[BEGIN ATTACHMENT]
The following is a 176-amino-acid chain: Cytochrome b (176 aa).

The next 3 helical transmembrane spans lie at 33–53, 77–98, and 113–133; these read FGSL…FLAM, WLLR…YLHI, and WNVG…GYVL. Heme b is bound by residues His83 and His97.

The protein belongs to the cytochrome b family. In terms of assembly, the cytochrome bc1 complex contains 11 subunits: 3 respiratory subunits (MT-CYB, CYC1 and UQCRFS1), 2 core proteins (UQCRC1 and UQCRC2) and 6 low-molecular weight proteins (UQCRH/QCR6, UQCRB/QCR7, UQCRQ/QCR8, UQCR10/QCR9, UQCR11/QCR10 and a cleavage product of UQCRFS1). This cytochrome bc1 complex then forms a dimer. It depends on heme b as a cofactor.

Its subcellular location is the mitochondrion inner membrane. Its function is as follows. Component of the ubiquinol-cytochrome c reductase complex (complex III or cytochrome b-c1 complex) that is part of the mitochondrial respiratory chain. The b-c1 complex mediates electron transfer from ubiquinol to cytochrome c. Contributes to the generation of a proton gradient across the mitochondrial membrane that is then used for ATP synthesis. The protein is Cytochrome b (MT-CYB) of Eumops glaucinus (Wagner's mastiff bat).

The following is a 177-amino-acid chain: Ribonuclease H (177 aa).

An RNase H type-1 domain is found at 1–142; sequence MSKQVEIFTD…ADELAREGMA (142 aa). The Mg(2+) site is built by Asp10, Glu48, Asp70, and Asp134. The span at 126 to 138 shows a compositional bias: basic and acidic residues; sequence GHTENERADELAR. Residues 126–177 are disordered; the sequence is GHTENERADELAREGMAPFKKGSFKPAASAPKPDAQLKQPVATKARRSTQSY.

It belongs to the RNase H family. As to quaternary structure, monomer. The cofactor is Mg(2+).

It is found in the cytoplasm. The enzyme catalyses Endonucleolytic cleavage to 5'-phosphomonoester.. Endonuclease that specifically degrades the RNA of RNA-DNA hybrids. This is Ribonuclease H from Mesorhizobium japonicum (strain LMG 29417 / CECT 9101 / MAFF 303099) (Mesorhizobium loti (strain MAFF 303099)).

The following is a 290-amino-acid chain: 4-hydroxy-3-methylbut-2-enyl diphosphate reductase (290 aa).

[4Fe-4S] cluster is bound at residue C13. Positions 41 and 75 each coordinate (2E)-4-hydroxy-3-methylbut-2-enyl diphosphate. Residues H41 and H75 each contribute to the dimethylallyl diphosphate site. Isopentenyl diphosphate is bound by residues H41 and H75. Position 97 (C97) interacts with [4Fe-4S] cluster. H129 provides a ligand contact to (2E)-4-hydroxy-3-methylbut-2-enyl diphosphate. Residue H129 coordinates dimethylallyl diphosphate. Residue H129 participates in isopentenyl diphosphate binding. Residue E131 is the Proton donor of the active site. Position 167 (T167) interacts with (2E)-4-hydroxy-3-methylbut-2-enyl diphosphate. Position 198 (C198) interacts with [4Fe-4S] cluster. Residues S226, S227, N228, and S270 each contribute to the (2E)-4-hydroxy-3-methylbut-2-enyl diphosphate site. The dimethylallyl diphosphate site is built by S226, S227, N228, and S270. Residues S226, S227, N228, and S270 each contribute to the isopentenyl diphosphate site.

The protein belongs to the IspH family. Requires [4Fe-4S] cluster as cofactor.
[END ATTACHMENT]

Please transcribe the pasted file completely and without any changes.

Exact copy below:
The following is a 176-amino-acid chain: Cytochrome b (176 aa).

The next 3 helical transmembrane spans lie at 33–53, 77–98, and 113–133; these read FGSL…FLAM, WLLR…YLHI, and WNVG…GYVL. Heme b is bound by residues His83 and His97.

The protein belongs to the cytochrome b family. In terms of assembly, the cytochrome bc1 complex contains 11 subunits: 3 respiratory subunits (MT-CYB, CYC1 and UQCRFS1), 2 core proteins (UQCRC1 and UQCRC2) and 6 low-molecular weight proteins (UQCRH/QCR6, UQCRB/QCR7, UQCRQ/QCR8, UQCR10/QCR9, UQCR11/QCR10 and a cleavage product of UQCRFS1). This cytochrome bc1 complex then forms a dimer. It depends on heme b as a cofactor.

Its subcellular location is the mitochondrion inner membrane. Its function is as follows. Component of the ubiquinol-cytochrome c reductase complex (complex III or cytochrome b-c1 complex) that is part of the mitochondrial respiratory chain. The b-c1 complex mediates electron transfer from ubiquinol to cytochrome c. Contributes to the generation of a proton gradient across the mitochondrial membrane that is then used for ATP synthesis. The protein is Cytochrome b (MT-CYB) of Eumops glaucinus (Wagner's mastiff bat).

The following is a 177-amino-acid chain: Ribonuclease H (177 aa).

An RNase H type-1 domain is found at 1–142; sequence MSKQVEIFTD…ADELAREGMA (142 aa). The Mg(2+) site is built by Asp10, Glu48, Asp70, and Asp134. The span at 126 to 138 shows a compositional bias: basic and acidic residues; sequence GHTENERADELAR. Residues 126–177 are disordered; the sequence is GHTENERADELAREGMAPFKKGSFKPAASAPKPDAQLKQPVATKARRSTQSY.

It belongs to the RNase H family. As to quaternary structure, monomer. The cofactor is Mg(2+).

It is found in the cytoplasm. The enzyme catalyses Endonucleolytic cleavage to 5'-phosphomonoester.. Endonuclease that specifically degrades the RNA of RNA-DNA hybrids. This is Ribonuclease H from Mesorhizobium japonicum (strain LMG 29417 / CECT 9101 / MAFF 303099) (Mesorhizobium loti (strain MAFF 303099)).

The following is a 290-amino-acid chain: 4-hydroxy-3-methylbut-2-enyl diphosphate reductase (290 aa).

[4Fe-4S] cluster is bound at residue C13. Positions 41 and 75 each coordinate (2E)-4-hydroxy-3-methylbut-2-enyl diphosphate. Residues H41 and H75 each contribute to the dimethylallyl diphosphate site. Isopentenyl diphosphate is bound by residues H41 and H75. Position 97 (C97) interacts with [4Fe-4S] cluster. H129 provides a ligand contact to (2E)-4-hydroxy-3-methylbut-2-enyl diphosphate. Residue H129 coordinates dimethylallyl diphosphate. Residue H129 participates in isopentenyl diphosphate binding. Residue E131 is the Proton donor of the active site. Position 167 (T167) interacts with (2E)-4-hydroxy-3-methylbut-2-enyl diphosphate. Position 198 (C198) interacts with [4Fe-4S] cluster. Residues S226, S227, N228, and S270 each contribute to the (2E)-4-hydroxy-3-methylbut-2-enyl diphosphate site. The dimethylallyl diphosphate site is built by S226, S227, N228, and S270. Residues S226, S227, N228, and S270 each contribute to the isopentenyl diphosphate site.

The protein belongs to the IspH family. Requires [4Fe-4S] cluster as cofactor.